As a painter, I spend a considerable amount of time experimenting in order to build my experience in paint. I also believe that all great work comes from living in the “moment.” But I find that spontaneity arises from a combination of experience and thorough preparation. Preparation at first appears to be antithetical to spontaneity. But being prepared for that moment when your subject is before you allows the mind and spirit to be freed up. One is not overly preoccupied with materials. One is liberated to be sensitive to the subject- seeking to capture something more elusive, something more than mere objective reality.
Design seeks harmony and resonance between the many elements in an image. Robert Henri, known for his Hals like spontaneity, spent a lifetime reflecting on design in color and composition. His archive at the Yale Beinecke Library reflects the intensity with which he pursued it. He states in The Art Spirit, “It is a question of seeing significances and apprehending the special forms and colors which will serve as building materials. A good picture is a well built structure.”(p.50) In regards to composition, Henri used several methods throughout his life- mainly rebatement but also the golden section and something called the whirling square developed by Jay Hambridge.
Good design is the framework on which a forceful image can be built. But Henri never allowed it to be evident. Design was always subservient to the moment of engagement. Design was there to support experience. The two should flow together like a river, moving in the same direction and having the same source and final destination. George Bellows, Henri’s star pupil, allowed design to take control of his late work and because of this many of his late images of figures appear rigid, forcing them to conform to a preconceived design. The interplay between design and experience is thwarted. ” It is not enough to have thought great things before doing the work. The brush stroke at the moment of contact carries inevitably the exact being of the artist at that exact moment into the work, and there it is, to be seen and read by those who can read such signs…”(ibid, p.16)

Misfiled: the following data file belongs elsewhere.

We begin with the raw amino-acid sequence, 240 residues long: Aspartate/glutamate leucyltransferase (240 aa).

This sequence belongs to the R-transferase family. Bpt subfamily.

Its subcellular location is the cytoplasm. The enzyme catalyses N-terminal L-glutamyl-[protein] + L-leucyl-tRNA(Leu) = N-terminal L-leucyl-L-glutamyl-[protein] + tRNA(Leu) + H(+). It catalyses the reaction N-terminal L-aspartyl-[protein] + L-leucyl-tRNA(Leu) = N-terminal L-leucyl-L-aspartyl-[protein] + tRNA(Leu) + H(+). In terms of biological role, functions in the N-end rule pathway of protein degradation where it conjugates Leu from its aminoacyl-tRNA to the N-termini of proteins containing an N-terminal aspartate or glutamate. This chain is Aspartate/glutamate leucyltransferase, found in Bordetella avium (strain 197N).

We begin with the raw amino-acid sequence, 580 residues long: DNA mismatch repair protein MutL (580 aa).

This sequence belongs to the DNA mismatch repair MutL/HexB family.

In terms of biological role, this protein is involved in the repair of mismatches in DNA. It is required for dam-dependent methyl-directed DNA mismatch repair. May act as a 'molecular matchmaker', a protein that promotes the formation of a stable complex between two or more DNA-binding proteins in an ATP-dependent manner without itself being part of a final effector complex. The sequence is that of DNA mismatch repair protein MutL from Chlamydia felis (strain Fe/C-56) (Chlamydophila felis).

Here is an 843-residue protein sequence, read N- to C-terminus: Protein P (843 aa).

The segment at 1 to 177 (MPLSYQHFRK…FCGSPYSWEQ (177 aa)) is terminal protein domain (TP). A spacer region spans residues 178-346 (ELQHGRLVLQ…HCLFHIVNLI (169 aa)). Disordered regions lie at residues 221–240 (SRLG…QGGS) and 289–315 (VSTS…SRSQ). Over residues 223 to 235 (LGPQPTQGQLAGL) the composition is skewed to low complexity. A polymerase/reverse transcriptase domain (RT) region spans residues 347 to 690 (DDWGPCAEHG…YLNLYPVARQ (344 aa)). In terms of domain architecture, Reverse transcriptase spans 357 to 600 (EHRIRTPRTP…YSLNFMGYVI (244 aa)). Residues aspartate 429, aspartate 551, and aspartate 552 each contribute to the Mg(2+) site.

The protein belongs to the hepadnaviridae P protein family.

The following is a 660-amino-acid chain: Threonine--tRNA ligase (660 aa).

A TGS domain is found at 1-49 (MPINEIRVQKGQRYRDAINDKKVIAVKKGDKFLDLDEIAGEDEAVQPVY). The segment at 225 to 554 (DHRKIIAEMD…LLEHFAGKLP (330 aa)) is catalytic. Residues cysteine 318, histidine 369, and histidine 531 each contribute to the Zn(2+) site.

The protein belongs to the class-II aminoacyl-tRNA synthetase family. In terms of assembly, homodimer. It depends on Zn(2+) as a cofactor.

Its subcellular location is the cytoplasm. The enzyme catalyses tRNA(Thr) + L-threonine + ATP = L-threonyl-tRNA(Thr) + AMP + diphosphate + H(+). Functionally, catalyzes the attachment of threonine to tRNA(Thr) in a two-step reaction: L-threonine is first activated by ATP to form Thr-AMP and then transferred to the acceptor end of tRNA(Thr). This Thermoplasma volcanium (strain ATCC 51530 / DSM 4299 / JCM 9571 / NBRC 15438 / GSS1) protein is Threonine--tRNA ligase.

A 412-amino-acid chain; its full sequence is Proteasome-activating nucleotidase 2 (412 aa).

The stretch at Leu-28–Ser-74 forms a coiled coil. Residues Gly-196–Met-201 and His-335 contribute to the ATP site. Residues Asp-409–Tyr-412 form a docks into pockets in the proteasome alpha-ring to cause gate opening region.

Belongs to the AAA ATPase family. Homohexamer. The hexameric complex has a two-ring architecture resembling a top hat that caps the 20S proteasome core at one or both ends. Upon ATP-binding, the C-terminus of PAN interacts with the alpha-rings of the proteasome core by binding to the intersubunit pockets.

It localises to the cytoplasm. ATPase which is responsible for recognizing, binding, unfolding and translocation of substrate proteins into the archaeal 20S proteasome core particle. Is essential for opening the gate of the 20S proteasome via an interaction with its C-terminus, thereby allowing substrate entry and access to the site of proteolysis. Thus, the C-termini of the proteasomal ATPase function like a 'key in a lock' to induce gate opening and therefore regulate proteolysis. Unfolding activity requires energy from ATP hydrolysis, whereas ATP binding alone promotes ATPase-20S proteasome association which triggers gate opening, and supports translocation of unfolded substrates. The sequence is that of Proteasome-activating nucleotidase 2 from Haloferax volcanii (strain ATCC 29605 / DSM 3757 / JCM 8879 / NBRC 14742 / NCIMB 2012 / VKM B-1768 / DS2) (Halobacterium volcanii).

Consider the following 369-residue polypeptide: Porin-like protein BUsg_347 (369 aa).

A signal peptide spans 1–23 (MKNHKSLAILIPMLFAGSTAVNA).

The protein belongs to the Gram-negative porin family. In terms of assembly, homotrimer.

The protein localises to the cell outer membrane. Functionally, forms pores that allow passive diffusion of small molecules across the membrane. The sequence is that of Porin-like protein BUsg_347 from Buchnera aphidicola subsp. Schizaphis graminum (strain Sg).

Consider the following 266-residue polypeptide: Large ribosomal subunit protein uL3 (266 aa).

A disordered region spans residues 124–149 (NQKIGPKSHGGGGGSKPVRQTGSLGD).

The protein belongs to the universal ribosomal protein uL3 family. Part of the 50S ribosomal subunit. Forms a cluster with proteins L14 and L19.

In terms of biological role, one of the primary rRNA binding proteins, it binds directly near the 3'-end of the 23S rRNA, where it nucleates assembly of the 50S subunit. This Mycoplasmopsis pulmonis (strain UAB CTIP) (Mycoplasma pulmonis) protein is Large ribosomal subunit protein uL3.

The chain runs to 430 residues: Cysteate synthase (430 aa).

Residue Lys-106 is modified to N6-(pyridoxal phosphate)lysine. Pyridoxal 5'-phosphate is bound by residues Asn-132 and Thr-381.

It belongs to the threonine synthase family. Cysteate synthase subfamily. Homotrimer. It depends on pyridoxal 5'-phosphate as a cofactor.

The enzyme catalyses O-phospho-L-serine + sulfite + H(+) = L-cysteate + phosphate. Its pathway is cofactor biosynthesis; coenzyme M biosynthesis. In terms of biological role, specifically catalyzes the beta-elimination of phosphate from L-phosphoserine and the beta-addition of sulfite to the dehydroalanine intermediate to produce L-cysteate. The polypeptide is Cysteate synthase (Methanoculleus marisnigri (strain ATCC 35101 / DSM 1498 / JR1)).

I can only categorize Henri’s color theory as surprising. Looking at the colors in the archive objectively, they are beautiful. And the surprise is that these beautiful color combinations are observable in reality- which I have found through my own experimentation. There is a heightened “intensity” in them. By intensity, I do not necessarily mean the colors are intense in chroma but that there is a wonderful balance between pure color and moody and mysterious darks. But even in regard to color, Henri allows the ” living moment” to guide the work. The “living moment”is not necessarily bound within the time frame when the subject is in the presence of the artist. “The most vital things in the look of a face or of a landscape endure only for a moment. Work should be done from memory. The memory of that vital movement. During that moment there is a correlation of the factors of that look…The special order has to be retained in memory- that special look and order which was its expression. Memory must hold it.” (ibid, p.27) Although design is of critical importance to all great images, the “essential” moment of your personal engagement with the world takes priority.